Nurse-led interdisciplinary committee reduces patient falls

UChicago Medicine’s commitment is to ensure those patients entrusted to our care are safe while with us. If patients fall when they’re hospitalized, not only is their wellbeing and experience hindered, but it poses a setback risk for their recovery. That’s why the UChicago Medicine’s Falls Committee was formed: to investigate the root cause of patient falls and come up with creative and effective methods to reduce how often they occur.

Read more about the nursing led committee to reduce falls.

UCMC immersion program embeds nurse leaders alongside frontline staff

How many frontline nurses have the opportunity to gain insight about their health system’s nursing leadership decisions? At the University of Chicago Medicine, the goal is for every single nurse to have that visibility. By immersing leaders within patient-facing care settings, the program minimizes the gap that might otherwise exist between leadership and frontline staff.

Read more about the leadership immersion program.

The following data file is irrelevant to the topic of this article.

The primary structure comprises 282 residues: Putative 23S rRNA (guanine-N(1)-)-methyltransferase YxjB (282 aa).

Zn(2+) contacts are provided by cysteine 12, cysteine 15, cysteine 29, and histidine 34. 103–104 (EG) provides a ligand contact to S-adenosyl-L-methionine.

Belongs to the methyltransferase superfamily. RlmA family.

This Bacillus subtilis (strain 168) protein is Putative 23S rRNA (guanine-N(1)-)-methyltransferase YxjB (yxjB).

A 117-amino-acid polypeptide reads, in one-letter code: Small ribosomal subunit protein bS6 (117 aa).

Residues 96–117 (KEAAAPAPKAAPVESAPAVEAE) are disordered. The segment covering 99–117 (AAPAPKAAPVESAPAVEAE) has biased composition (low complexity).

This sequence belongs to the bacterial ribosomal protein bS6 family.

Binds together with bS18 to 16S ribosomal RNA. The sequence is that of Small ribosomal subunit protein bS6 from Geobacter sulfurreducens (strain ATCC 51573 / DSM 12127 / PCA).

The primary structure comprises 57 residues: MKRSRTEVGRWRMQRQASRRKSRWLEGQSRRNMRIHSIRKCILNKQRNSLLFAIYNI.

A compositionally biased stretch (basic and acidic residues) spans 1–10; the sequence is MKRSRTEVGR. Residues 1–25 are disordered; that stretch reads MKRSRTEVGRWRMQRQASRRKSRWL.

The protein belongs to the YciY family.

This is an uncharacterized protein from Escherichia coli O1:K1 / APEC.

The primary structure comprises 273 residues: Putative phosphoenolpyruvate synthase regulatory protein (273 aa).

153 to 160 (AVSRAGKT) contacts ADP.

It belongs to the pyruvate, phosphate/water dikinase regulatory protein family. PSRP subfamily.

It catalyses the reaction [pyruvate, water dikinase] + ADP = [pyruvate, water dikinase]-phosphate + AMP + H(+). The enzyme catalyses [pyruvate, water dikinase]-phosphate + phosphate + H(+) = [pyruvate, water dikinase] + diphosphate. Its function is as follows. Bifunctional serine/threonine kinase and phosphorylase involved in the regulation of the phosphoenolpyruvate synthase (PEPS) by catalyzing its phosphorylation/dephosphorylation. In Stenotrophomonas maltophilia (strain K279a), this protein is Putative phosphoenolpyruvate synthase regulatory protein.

Tuition benefit helps nursing leader ‘level up’ her career

When Sheree Rodgers, BSN, RN, CCRN, Safe Patient Handling and Mobility Manager and Diversity, Equity & Inclusion Shared Governance Committee Co-Chair, joined the University of Chicago Medicine from another area healthcare system 16 years ago, she was impressed by how many of her nursing peers were pursuing higher education — a benefit covered in full by their employer.

“I knew about the tuition reimbursement benefit, and I think that’s what draws people here,” Rodgers said. “Everyone was in school. I was like, ‘Oh, I need to level up.’”

Read more about Sheree’s story.

Care Transition Clinic successfully drives down hospital readmission rates

Lowering hospital readmission rates is a top priority at UChicago Medicine. Unfortunately, some patients end up back at the hospital because they have few other care options than to return to the Emergency Department for help. For patients with underlying conditions – such as sickle cell, which mainly affects Black Americans – the likelihood of going to the hospital (and returning) is even higher.

Read more about readmission rates.